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EM Drive ‘Sci-Fi’ Space Engine: Does it Really Violate the Laws of Physics?

Nov 14, 2016 04:40 AM EST

After results from NASA's tests on the EM Drive have been leaked, all other reports - leaks and rumors alike - have been subjected to controversy.

Just recently, an unpublished paper revealed that NASA has made a functioning Radio Frequency Resonant Cavity Thruster, otherwise known as electromagnetic propulsion drive or EM Drive.

The EM Drive uses magnetic waves to create thrust by bouncing microwave photons within a closed cone-shaped metal vessel. The motion causes the pointed end of the drive to generate thrust and propel it in the opposite direction. The microwaves gather electricity via solar power and it does not require a propellant.

The so-called "warp drive" is said to be capable of transporting humans to Mars in just 10 weeks, fly to the Moon in just four hours, and travel to Pluto in only 18 months - all without the need for a propellant.

But critics remain skeptical about the engine because according to laws of physics, such an engine could not possibly work.

The drive system violates Newton's third law, which states that "for every action, there is an equal opposite reaction," ScienceAlert reports. It therefore follows that it is impossible to have an action (propulsion) without a reaction (ignition of fuel) as far as conventional physics go.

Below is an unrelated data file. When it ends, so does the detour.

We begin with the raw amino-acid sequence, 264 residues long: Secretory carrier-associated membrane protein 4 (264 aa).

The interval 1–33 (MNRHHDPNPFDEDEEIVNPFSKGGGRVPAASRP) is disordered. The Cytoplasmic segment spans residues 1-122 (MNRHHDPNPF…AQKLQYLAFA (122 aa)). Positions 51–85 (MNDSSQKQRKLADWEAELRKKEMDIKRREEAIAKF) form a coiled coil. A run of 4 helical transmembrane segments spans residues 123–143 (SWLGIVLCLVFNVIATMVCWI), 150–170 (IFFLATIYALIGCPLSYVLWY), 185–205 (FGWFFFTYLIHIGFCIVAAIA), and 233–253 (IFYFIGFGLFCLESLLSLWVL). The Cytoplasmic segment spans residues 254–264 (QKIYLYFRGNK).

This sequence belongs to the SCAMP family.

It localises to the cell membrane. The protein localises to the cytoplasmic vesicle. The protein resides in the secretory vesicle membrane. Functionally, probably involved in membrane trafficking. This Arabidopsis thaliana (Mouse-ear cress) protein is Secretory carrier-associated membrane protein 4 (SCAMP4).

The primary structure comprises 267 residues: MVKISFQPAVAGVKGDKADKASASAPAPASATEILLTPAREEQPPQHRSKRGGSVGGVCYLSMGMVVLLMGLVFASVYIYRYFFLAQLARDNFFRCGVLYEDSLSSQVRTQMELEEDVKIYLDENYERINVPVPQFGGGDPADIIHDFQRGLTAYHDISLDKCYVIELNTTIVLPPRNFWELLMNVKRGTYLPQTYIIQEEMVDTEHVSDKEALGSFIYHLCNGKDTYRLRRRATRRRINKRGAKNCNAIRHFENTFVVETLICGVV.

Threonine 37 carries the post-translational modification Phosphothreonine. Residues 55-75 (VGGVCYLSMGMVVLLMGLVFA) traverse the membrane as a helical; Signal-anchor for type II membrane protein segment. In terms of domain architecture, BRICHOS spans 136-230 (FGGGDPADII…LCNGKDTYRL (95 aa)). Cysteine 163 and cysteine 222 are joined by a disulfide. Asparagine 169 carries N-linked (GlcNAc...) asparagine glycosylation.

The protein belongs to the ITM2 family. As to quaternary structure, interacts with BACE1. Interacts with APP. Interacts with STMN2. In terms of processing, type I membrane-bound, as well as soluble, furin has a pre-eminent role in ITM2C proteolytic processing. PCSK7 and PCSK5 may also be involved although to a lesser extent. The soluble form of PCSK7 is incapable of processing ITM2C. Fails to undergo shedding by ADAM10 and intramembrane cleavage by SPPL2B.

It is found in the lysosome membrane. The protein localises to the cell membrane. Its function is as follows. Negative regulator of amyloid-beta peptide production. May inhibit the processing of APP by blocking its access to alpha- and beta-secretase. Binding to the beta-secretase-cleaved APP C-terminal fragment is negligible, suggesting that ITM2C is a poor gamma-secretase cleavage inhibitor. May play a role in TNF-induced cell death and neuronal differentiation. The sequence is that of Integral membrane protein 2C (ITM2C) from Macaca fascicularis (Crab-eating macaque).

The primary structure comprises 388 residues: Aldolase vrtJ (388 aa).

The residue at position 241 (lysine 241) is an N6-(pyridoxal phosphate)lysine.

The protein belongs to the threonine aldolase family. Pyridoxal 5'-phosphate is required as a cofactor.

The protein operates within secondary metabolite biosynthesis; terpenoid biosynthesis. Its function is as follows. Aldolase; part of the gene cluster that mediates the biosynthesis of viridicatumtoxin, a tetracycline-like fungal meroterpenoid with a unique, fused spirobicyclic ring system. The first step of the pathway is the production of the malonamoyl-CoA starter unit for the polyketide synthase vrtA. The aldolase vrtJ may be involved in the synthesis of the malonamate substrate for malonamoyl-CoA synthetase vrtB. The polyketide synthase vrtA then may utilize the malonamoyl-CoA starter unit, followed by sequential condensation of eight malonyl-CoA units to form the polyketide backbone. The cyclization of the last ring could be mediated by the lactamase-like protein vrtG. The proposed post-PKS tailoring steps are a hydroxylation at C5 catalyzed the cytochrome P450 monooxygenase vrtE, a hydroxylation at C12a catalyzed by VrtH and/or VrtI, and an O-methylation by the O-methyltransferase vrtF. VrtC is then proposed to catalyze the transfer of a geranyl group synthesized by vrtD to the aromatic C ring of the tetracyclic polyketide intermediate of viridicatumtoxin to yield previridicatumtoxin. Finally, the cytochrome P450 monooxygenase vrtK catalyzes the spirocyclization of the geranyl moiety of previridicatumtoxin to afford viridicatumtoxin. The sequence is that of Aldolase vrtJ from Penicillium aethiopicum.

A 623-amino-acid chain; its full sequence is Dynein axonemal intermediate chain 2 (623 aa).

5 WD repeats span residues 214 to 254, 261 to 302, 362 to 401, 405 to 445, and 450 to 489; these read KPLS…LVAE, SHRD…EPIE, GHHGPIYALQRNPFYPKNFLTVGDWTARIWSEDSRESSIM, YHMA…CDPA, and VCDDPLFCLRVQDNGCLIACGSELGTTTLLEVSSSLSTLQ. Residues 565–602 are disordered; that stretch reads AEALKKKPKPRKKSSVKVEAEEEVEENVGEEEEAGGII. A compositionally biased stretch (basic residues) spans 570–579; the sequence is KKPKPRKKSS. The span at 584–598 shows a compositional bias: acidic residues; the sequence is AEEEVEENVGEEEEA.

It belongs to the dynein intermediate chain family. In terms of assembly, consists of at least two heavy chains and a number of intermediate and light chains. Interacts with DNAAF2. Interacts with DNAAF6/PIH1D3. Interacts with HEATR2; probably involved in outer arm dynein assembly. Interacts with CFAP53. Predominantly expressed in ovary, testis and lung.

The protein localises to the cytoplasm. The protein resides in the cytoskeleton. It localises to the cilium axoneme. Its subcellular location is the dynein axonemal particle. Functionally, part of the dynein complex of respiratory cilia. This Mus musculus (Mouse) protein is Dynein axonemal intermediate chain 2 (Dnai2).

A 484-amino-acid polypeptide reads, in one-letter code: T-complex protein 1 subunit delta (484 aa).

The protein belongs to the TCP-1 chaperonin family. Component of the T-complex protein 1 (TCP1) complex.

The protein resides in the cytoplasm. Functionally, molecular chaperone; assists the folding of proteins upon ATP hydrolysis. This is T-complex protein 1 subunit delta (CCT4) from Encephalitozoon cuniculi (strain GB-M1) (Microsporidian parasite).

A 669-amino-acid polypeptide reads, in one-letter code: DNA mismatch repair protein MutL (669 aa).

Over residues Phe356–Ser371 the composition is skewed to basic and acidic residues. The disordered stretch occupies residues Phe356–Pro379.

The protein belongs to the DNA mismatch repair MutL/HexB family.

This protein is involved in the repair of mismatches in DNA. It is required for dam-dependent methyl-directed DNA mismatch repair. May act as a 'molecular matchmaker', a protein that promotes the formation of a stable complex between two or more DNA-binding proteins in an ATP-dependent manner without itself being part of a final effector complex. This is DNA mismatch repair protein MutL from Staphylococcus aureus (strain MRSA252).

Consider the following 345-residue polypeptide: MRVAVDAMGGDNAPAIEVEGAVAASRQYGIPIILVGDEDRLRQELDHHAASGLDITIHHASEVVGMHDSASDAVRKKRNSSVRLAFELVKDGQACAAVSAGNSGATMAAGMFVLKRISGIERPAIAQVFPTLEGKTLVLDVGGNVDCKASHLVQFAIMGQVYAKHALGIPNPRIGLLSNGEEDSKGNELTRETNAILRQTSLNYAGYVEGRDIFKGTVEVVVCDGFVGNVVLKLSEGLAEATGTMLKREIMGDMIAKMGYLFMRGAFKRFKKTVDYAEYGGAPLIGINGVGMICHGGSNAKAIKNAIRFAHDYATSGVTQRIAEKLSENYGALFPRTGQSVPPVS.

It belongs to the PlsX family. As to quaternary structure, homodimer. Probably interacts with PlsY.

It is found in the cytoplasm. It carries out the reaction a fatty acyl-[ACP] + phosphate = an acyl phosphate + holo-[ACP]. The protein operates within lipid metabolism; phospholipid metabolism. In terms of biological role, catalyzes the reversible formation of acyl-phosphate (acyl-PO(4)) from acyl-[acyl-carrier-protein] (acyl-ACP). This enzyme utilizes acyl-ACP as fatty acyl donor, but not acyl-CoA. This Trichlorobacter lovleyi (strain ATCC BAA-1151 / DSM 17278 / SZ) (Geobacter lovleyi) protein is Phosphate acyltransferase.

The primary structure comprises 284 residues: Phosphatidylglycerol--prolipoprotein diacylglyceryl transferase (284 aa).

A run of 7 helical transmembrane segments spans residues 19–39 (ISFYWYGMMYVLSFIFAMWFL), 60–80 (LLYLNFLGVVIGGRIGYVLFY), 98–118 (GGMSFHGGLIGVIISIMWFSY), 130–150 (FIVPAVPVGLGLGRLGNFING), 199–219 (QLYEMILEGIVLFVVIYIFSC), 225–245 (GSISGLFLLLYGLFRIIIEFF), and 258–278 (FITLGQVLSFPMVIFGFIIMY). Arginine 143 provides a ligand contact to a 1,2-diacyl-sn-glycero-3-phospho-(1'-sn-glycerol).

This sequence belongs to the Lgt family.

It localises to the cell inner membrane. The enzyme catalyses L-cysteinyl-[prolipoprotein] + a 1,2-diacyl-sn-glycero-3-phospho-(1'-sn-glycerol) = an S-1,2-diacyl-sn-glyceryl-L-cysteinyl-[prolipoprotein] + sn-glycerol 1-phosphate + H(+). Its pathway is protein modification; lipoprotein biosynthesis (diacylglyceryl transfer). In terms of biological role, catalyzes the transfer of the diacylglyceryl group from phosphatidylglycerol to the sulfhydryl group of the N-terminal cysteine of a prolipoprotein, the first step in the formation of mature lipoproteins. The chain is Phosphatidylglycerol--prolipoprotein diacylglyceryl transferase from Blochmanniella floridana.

According to Universe Today, the drive also goes against the logic behind the Conservation of Momentum law, one of the most powerful laws of physics. The law states that the momentum of two objects that collide remains constant before and after the collision and that momentum cannot be created nor destroyed.

A typical rocket engine relies on this principle as it uses a propellant that blasts out to create an opposing force. But since the EM Drive involves electromagnetic microwave cavities, it does not have a reaction mass.

But the leaked paper written by Harold White, the Advanced Propulsion Team Lead for the NASA Engineering Directorate and principal investigator for NASA's Eagleworks Laboratories revealed that the team has come up with a working EM Drive, although it generates force of only 1.2 millinewtons per kilowatt in a vacuum.

While the level of thrust to power is significantly smaller than ion thrusters, the researchers said it is twice as powerful as the thrust of light sails - currently the most popular form of zero-propellant propulsion, which uses beams of sunlight to propel it forward.

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